Top 10 Facts: Waxwing

Winter visitor. Waxwings are winter visitors to Britain, migrating here from their breeding grounds in the boreal forest belt that stretches from Scandinavia, through Russia and across parts of North America. The numbers that reach the UK depend on the availability of berries on the Continent. In years where berry-crops fail, birds are forced to…

Top 10 Facts: Fly Agaric

Infamous. Amantia muscaria is one of the most recognisable fungi in the world. A recent study by European scientists, during which subjects were shown images of various mushrooms, found that respondents successfully identified the species on 96% of occasions. Common, white forms of fungi were successfully identified by only 53% of participants. Romanticised. The red…

Top 10 Facts: House Sparrow

A history of declines. Once one of Britain’s commonest birds, sparrow numbers have crashed in recent years, with London alone losing three-quarters of its sparrows between 1994 and 2000. Declines in rural sparrow populations are thought to be a result of changing farming practices, particularly the loss of Winter stubble, though the exact reasons for…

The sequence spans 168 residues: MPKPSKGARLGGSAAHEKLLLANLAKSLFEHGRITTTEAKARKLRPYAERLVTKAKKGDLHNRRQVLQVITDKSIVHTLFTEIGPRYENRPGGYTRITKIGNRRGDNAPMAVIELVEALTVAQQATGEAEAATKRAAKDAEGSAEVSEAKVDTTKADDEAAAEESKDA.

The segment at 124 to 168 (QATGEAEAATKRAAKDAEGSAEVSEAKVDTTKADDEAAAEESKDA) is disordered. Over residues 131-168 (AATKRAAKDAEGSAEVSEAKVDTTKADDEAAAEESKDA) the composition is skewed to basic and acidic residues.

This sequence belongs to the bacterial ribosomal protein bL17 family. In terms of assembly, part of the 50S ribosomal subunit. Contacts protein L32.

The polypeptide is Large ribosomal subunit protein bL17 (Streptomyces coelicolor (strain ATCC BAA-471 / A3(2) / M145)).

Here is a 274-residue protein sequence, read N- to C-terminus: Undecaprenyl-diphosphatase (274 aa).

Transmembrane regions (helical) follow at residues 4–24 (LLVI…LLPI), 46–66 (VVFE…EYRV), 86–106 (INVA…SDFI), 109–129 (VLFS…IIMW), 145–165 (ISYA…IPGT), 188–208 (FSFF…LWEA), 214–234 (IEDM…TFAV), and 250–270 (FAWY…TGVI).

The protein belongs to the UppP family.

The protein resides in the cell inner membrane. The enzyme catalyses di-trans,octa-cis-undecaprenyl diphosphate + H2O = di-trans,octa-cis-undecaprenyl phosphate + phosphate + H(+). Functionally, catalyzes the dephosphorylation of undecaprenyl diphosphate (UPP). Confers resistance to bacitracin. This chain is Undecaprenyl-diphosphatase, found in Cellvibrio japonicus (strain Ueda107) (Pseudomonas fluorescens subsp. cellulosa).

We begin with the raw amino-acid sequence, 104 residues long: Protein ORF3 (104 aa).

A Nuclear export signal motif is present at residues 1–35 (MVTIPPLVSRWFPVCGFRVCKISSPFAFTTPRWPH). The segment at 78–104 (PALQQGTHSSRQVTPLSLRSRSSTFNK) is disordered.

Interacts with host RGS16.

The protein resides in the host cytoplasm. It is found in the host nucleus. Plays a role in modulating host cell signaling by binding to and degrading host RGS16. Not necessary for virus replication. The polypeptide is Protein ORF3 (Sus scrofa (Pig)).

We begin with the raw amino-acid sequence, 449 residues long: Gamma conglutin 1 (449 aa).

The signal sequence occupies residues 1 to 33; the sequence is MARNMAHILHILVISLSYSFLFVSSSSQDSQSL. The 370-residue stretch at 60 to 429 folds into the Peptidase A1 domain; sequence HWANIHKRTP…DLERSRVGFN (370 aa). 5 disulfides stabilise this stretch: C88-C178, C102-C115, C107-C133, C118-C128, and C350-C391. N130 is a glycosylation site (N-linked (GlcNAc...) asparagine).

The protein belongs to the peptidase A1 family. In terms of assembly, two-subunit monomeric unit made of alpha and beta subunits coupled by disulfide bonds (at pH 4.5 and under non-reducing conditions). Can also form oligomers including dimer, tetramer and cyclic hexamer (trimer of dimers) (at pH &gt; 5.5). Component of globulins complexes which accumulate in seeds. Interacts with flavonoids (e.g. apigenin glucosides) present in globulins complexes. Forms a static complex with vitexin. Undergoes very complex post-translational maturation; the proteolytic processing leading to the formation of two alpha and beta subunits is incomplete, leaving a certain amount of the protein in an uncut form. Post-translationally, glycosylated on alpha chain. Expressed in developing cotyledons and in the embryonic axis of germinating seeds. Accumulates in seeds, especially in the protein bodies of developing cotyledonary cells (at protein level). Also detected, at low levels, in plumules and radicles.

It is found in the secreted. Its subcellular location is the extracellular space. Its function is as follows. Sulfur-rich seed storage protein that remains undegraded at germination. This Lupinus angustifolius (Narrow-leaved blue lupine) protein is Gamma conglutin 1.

Top 10 Facts: Long-eared Owl

Communal Roosts. A unique characteristic of the Long-eared Owl is its tendency to roost communally during Winter. Usually solitary, this species has been known to gather in groups of between 2 to 20 individuals, usually in thick cover, but in some locations have been observed gathering in incredibly large numbers. A prime example of one such prominent…

Top 10 Facts: Willow Tit

Late discovery. The Willow Tit and the much more abundant Marsh tit are incredibly difficult to tell apart, even by professional birders. They are so similar, in fact, that they were once mistakenly believed to be a single species. Indeed, the Willow Tit was the last regular British breeding bird to be identified – only…

Top 10 Facts: Yew

One of the oldest wooden artefacts ever discovered by modern humans was made from Yew – a spearhead found in Essex dated at approximately 450,000 years of age. This particular spearhead was unearthed in 1911 at Clacton-on-sea and represents not only the oldest wooden find from the UK but one of the most significant worldwide.

Top 10 Facts: Surprising UK Non-Natives

American Bullfrog Lithobates catesbeianus. Around twice the length of our native Common Frog, American Bullfrogs are most often identified by their loud, deep calls. Deemed a risk to British wildlife due to their tendency to prey on everything from small mammals and ducklings to other amphibians, Bullfrogs may also spread Batrachochytrium dendrobatidis – a form of Chytrid…